The global economy has become ever more complex and consequently, fragile and susceptible to financial and economic uncertainty.
The 21st century has seen the fastest growth in human advancement in just about every sector, the World Wide Web is 25 years old, and the internet itself is just 45 years old. The corner store is fast evaporating and global trends now have a direct impact on the local SMME.
On a local level, SMMEs account for over 90% of formalised businesses; they also provide employment to more than half the country’s labour force with an estimated 34% contribution to South Africa’s GDP. This makes the SME sector very important in resolving the high unemployment in the country. Leaders in this sector of society must be quick to act and flexible enough to adapt to the ever changing economic environments if we are to achieve the goals set out in governments National Development Plan.
Here are some key global insights that will have an impact on business and entrepreneurs:
Geopolitical change – China continues to move towards being a world leader economically and politically. The US, UK and the EU are struggling with their own domestic, economic and political issues. It has therefore become clear that there is a definite impact on businesses especially in emerging markets such as South Africa.
Exports and imports of businesses trading internationally will be affected due to the impact on the Rand. There would be a need for local businesses to be responsive.
Globalisation – China was very vocal about its support for globalisation at this year’s World Economic Forum in Davos. An increase in globalisation usually has a negative impact for small open economies. This puts added pressure on local businesses and upcoming entrepreneurs, as a result of increased competition. For small businesses to compete, that would mean that they find means of generating additional capital, which might be already difficult given strict lending requirements.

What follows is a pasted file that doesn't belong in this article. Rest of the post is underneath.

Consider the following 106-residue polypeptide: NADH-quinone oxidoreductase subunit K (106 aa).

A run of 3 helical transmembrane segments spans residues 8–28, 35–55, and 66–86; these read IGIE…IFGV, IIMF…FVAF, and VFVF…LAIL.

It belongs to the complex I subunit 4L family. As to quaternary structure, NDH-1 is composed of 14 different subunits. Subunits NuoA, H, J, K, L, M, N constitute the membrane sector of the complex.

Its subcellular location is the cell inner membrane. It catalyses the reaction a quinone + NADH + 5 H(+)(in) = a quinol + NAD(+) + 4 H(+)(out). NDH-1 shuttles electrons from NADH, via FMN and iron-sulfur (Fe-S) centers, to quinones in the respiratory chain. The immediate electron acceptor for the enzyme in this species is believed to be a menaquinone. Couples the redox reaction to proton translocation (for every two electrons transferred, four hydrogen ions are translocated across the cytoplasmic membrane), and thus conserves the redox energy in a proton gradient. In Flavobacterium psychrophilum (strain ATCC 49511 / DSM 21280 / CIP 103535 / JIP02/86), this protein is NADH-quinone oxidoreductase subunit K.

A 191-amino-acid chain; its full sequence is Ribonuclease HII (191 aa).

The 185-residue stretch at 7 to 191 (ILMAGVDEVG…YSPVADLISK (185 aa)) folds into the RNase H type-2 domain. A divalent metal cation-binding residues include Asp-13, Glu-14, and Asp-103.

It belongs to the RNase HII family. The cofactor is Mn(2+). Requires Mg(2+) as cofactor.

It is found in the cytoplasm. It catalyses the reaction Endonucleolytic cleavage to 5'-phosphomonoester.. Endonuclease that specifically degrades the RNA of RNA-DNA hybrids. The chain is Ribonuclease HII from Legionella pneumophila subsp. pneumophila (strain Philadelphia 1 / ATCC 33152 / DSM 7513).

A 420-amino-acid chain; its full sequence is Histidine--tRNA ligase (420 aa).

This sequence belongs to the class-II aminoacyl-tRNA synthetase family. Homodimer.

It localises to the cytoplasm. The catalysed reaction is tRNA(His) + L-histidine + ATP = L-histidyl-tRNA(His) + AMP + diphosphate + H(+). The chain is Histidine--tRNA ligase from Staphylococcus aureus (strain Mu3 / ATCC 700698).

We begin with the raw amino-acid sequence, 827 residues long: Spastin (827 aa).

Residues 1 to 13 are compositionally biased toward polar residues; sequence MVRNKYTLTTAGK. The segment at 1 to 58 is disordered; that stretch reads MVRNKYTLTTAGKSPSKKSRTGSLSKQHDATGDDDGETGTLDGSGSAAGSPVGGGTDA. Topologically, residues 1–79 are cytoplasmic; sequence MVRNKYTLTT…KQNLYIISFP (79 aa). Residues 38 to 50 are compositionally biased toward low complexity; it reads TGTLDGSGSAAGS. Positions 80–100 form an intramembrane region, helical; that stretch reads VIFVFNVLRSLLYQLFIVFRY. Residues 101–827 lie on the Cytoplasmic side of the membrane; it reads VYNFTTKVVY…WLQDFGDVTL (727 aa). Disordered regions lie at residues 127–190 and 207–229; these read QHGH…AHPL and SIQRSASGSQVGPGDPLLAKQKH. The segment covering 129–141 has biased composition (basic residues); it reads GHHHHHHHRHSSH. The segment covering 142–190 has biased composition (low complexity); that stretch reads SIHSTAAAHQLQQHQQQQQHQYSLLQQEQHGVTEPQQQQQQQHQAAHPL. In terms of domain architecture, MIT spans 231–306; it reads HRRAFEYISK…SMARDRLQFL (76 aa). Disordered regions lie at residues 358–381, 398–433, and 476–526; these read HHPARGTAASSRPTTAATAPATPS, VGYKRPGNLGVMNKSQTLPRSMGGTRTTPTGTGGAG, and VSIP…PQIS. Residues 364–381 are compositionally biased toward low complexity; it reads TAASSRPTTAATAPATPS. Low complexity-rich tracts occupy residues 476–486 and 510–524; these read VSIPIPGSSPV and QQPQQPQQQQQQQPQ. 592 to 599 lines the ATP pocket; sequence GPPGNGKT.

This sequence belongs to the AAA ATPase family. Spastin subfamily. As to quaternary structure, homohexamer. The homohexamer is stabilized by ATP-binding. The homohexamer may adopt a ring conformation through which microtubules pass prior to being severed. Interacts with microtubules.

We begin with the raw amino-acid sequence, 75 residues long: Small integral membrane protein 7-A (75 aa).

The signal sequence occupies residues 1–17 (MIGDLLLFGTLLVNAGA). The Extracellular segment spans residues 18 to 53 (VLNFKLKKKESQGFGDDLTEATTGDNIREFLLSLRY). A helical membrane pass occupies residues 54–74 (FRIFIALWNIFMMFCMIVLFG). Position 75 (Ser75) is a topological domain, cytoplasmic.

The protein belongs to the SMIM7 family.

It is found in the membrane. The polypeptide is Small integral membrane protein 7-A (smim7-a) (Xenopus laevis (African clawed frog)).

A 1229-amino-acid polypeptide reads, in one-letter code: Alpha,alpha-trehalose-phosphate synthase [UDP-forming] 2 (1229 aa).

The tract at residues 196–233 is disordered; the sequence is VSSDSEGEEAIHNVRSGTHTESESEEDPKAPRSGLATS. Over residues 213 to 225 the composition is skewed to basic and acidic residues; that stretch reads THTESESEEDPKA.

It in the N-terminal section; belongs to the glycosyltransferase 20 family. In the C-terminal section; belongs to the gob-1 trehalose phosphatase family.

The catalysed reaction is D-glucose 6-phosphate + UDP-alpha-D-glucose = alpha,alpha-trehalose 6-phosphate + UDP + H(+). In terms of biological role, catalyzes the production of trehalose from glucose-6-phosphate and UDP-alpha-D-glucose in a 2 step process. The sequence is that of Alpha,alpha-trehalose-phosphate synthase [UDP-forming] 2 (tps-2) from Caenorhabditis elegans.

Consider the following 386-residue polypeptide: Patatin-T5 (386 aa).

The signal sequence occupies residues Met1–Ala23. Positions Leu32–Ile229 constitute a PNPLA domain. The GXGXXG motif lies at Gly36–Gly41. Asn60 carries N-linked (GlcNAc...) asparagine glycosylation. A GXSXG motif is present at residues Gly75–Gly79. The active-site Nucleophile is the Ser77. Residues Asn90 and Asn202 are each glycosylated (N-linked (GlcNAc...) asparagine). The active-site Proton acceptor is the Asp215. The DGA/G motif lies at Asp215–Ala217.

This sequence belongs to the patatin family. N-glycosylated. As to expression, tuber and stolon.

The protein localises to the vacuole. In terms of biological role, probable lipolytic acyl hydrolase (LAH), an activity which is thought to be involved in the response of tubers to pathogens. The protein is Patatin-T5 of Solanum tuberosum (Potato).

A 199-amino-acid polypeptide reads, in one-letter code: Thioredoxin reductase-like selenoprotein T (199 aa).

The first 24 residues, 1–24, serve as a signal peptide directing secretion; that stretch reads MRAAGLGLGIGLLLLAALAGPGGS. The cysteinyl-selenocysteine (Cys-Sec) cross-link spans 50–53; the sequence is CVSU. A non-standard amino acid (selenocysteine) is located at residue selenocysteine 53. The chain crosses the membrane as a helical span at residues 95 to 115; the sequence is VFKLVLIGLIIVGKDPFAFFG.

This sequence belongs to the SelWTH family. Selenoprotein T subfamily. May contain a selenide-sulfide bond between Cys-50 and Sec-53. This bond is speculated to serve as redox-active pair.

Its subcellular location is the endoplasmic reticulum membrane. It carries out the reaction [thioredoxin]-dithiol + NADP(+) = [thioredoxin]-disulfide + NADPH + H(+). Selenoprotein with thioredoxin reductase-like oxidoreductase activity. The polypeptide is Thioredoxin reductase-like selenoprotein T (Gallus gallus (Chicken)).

Inclusive Growth – the concept of inclusive growth talks to the benefit of all citizens in an economy. The easing of current regulations is one way in which to achieve inclusive growth, creating more opportunities for entrepreneurs.
Education is important in terms of upskilling the workforce, improving entrepreneurial skill by means of accessible and affordable business incubations, as well as incorporating entrepreneurship in the schooling system – this all drives inclusive growth.
Fourth Industrial Revolution – there is ongoing talk about the Fourth Industrial Revolution (the fast moving rate of Artificial Intelligence (AI)) and the positive or negative impact it could have on human capital. McKinsey’s prediction is that approximately half of the current jobs could be replaced by robots by 2055.
Given that a significant amount of job creation is expected from small business, there needs to be an understanding, on how to have a solid balance between increasing employment for the South African economy, the use of technology in business and our readiness to become more automated.
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